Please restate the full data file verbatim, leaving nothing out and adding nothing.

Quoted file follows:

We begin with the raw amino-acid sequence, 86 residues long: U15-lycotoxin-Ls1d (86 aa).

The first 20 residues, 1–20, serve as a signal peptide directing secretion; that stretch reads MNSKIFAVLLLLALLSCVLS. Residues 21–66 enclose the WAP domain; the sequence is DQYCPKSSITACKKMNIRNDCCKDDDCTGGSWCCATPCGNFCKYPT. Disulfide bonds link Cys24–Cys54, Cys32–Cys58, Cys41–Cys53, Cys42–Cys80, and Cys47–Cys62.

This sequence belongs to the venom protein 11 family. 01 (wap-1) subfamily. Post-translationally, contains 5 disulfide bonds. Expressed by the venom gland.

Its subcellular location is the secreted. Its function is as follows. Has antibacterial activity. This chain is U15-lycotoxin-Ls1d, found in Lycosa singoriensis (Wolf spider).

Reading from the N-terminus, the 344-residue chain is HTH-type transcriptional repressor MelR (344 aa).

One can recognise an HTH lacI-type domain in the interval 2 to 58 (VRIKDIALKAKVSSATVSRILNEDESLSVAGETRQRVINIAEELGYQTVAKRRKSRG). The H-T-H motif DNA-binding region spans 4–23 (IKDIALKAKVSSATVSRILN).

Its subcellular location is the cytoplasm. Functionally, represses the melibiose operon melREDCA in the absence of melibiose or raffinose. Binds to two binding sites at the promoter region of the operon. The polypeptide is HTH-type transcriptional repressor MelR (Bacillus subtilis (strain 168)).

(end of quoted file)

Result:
We begin with the raw amino-acid sequence, 86 residues long: U15-lycotoxin-Ls1d (86 aa).

The first 20 residues, 1–20, serve as a signal peptide directing secretion; that stretch reads MNSKIFAVLLLLALLSCVLS. Residues 21–66 enclose the WAP domain; the sequence is DQYCPKSSITACKKMNIRNDCCKDDDCTGGSWCCATPCGNFCKYPT. Disulfide bonds link Cys24–Cys54, Cys32–Cys58, Cys41–Cys53, Cys42–Cys80, and Cys47–Cys62.

This sequence belongs to the venom protein 11 family. 01 (wap-1) subfamily. Post-translationally, contains 5 disulfide bonds. Expressed by the venom gland.

Its subcellular location is the secreted. Its function is as follows. Has antibacterial activity. This chain is U15-lycotoxin-Ls1d, found in Lycosa singoriensis (Wolf spider).

Reading from the N-terminus, the 344-residue chain is HTH-type transcriptional repressor MelR (344 aa).

One can recognise an HTH lacI-type domain in the interval 2 to 58 (VRIKDIALKAKVSSATVSRILNEDESLSVAGETRQRVINIAEELGYQTVAKRRKSRG). The H-T-H motif DNA-binding region spans 4–23 (IKDIALKAKVSSATVSRILN).

Its subcellular location is the cytoplasm. Functionally, represses the melibiose operon melREDCA in the absence of melibiose or raffinose. Binds to two binding sites at the promoter region of the operon. The polypeptide is HTH-type transcriptional repressor MelR (Bacillus subtilis (strain 168)).